Country
report
July 11-27, 2016

Country visit: United States of America (A/HRC/35/28/Add.2 – coming June 2017)

Special Rapporteur Maina Kiai undertook an official mission to the United States of America July 11-27, 2017.

The visit was carried out pursuant to his mandate to assess the situation of freedoms of peaceful assembly and association in the country.

At a press conference at the end of his visit on July 27, 2016, the Special Rapporteur called the United States “a nation of struggle and resilience,” but noted that the country was currently “struggling to live up to its ideals on a number of important issues.” The most critical of these issues, he said, were racial, social and economic inequality.

Although the focus of his mission was not race or discrimination, the Special Rapporteur said that it was impossible to discuss assembly and association rights without issues of racism pervading the discussions.

“Racism and the exclusion, persecution and marginalization that come with it, affect the enabling environment for the exercise of association and assembly rights,” Kiai said, noting that understanding its context means looking back at 400 years of slavery and post-Civil War Jim Crow laws which “enforced segregation and marginalized the African-American community to a life of misery, poverty and persecution.”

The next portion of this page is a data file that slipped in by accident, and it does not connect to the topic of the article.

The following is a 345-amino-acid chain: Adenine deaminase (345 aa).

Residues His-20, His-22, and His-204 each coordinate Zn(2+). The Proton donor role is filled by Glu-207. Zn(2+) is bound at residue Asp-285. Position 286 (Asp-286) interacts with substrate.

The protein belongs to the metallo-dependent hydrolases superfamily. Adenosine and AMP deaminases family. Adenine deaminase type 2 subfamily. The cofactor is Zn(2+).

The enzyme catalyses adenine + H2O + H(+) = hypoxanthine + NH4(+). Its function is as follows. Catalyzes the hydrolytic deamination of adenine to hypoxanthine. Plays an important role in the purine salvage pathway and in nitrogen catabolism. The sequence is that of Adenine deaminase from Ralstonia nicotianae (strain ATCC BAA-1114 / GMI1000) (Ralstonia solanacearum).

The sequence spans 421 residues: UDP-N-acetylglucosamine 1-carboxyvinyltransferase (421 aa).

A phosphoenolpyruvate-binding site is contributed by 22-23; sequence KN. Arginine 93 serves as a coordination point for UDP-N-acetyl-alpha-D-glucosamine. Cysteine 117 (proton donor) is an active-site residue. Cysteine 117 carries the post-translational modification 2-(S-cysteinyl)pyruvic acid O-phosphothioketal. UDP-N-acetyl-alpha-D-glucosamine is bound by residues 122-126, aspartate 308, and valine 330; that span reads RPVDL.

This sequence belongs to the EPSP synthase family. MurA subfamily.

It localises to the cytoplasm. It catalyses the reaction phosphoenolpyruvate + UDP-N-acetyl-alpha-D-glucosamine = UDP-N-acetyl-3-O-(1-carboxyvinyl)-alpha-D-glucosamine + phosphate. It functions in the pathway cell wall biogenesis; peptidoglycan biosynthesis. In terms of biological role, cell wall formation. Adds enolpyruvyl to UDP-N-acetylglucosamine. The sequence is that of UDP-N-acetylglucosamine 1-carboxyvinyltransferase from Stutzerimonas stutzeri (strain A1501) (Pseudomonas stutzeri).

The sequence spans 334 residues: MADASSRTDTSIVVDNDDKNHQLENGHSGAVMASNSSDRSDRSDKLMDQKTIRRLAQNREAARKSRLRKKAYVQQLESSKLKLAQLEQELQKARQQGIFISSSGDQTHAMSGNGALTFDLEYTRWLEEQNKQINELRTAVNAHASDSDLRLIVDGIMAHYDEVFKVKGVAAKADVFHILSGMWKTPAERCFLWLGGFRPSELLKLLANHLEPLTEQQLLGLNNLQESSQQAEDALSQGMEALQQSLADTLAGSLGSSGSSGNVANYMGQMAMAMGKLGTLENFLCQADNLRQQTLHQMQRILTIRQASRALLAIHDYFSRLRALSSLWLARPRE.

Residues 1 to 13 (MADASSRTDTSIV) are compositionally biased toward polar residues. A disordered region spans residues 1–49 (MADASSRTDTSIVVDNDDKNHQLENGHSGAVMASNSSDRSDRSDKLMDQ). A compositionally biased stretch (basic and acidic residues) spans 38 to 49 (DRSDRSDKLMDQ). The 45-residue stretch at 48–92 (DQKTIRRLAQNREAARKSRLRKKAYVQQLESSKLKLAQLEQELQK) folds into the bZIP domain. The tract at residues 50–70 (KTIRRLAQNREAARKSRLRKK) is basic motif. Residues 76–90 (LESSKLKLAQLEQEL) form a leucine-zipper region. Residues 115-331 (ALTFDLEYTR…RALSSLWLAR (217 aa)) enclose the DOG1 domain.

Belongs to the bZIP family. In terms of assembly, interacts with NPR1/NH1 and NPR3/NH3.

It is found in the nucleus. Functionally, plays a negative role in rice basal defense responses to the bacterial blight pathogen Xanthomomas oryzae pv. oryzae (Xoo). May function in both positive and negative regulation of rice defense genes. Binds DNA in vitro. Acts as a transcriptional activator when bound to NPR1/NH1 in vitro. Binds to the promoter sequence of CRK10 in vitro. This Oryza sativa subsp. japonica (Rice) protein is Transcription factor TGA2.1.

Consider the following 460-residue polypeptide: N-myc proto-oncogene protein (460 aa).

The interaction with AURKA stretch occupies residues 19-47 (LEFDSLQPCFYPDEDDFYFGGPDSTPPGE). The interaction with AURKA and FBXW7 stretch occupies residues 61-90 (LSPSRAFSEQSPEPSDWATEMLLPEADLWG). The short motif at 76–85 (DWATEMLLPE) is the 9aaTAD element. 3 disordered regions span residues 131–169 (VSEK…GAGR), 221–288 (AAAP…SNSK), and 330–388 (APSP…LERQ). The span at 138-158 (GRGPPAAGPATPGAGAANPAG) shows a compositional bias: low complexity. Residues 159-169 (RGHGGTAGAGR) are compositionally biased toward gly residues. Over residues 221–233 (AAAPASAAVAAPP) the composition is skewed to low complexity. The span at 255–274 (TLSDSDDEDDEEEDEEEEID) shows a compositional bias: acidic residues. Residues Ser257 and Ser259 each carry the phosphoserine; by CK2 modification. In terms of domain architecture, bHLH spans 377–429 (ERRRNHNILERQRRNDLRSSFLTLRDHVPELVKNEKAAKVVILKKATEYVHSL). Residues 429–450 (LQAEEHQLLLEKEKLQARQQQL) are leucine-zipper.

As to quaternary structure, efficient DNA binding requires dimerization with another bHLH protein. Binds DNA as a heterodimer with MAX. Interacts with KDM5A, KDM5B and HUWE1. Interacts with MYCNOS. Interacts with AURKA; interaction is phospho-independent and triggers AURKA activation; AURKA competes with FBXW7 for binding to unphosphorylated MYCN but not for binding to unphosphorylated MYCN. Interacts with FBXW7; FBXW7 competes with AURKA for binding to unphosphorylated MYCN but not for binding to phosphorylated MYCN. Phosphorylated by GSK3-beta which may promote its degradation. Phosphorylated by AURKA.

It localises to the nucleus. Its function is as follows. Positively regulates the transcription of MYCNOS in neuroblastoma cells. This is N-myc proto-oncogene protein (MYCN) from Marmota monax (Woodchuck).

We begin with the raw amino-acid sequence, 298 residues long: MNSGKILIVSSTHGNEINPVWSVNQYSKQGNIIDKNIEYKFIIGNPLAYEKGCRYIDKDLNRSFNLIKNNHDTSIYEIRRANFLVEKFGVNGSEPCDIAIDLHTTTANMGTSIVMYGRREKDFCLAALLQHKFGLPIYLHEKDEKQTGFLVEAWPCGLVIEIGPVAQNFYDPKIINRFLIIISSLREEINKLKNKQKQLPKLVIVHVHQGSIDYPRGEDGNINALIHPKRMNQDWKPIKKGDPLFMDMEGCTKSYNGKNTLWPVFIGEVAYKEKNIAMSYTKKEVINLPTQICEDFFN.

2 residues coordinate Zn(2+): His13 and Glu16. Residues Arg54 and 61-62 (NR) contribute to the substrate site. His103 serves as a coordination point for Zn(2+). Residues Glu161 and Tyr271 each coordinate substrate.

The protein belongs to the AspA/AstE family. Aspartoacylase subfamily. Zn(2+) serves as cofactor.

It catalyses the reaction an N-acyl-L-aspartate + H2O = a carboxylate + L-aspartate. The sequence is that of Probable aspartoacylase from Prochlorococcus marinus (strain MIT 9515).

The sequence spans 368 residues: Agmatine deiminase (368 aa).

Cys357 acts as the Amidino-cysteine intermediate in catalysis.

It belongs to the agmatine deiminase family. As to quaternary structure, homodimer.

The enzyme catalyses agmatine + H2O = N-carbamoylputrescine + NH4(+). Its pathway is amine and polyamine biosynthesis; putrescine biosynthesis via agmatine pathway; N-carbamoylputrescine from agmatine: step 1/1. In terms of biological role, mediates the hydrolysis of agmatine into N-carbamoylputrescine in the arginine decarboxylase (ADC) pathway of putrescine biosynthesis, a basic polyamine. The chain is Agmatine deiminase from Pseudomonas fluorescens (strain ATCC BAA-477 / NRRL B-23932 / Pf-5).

In more recent times, the Special Rapporteur noted, “old philosophies of exclusion and discrimination were reborn, cloaked in new and euphemistic terms,” such as the so-called “War on Drugs” and “three strikes” sentencing policies. The effects of harsh law-and-order policies often snowball, with a minor criminal conviction – or even an arrest at a protest without substantiated charges – making it difficult to find a job, secure a student loan or find a place to live.

“There is justifiable and palpable anger in the black community over these injustices. It needs to be expressed,” he stressed. “This is the context that gave birth to the non-violent Black Lives Matter protest movement and the context in which it must be understood.”

Kiai also highlighted a long list of other issues affecting the environment in which association and assembly rights are exercised – including the situation of migrant workers, economic inequality, unnecessarily aggressive and militarized policing at some peaceful assemblies, intimidation of activists, lack of accountability for rights violations, permit requirements for protests, disproportionate counter-terrorism measures, increasing corporate power and “a free market fundamentalist culture that actively discourages unionization.”

“People have good reason to be angry and frustrated at the moment,” he said. “And it is at times like these when robust promotion of assembly and association rights are needed most. These rights give people a peaceful avenue to speak out, engage in dialogue with their fellow citizens and authorities, air their grievances and hopefully settle them.”

Kiai’s full statement is available at the link below. His final report on the visit will be presented to the Human Rights Council during its 35th session in June 2017.